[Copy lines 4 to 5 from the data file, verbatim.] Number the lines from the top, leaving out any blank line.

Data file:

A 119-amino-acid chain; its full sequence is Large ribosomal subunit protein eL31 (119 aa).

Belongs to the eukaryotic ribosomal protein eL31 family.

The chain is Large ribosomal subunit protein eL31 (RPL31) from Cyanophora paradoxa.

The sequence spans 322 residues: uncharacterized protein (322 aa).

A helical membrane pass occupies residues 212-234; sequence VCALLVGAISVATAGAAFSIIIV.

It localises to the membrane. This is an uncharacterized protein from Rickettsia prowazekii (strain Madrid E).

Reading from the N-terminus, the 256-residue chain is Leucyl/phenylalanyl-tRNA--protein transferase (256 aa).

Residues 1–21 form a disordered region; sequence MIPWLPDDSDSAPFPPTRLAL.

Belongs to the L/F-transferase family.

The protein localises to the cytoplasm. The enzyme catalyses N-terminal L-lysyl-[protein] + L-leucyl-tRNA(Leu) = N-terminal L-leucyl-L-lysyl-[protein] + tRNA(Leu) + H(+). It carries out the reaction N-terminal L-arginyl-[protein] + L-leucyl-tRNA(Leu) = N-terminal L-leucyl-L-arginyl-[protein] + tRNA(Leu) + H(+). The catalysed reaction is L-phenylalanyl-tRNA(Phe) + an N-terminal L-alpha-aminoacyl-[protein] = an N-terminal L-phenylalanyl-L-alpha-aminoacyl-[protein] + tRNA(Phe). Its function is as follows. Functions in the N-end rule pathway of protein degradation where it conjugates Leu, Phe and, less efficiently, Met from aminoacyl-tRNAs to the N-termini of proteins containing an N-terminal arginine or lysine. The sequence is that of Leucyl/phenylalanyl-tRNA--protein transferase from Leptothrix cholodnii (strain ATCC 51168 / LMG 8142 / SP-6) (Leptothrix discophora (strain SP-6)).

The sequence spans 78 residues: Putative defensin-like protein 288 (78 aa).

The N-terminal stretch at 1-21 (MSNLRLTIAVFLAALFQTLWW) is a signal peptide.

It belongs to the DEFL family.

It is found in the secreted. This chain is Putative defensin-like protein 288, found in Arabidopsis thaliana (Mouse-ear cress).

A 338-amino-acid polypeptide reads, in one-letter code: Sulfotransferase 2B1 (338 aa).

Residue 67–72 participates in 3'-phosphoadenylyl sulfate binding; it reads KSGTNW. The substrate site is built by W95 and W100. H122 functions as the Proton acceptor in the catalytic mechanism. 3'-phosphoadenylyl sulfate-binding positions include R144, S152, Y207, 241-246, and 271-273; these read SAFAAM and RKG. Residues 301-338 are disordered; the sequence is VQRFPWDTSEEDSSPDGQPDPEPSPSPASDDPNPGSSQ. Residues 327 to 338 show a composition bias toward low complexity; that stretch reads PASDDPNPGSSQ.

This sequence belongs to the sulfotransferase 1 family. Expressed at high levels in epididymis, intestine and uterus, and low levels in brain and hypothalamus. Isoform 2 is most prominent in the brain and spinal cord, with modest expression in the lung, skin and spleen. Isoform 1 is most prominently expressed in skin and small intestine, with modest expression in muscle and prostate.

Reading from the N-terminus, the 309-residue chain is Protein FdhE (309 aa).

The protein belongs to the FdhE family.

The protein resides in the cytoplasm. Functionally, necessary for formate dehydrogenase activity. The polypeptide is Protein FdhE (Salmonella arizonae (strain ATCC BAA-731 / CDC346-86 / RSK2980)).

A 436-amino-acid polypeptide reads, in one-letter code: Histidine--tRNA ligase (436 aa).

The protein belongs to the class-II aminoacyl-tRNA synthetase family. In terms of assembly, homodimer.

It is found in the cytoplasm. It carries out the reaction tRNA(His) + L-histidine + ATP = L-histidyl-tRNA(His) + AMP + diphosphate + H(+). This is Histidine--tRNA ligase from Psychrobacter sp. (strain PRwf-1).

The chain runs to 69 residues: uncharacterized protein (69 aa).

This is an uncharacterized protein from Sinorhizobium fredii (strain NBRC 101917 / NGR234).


The sequence spans 322 residues: uncharacterized protein (322 aa).

A helical membrane pass occupies residues 212-234; sequence VCALLVGAISVATAGAAFSIIIV.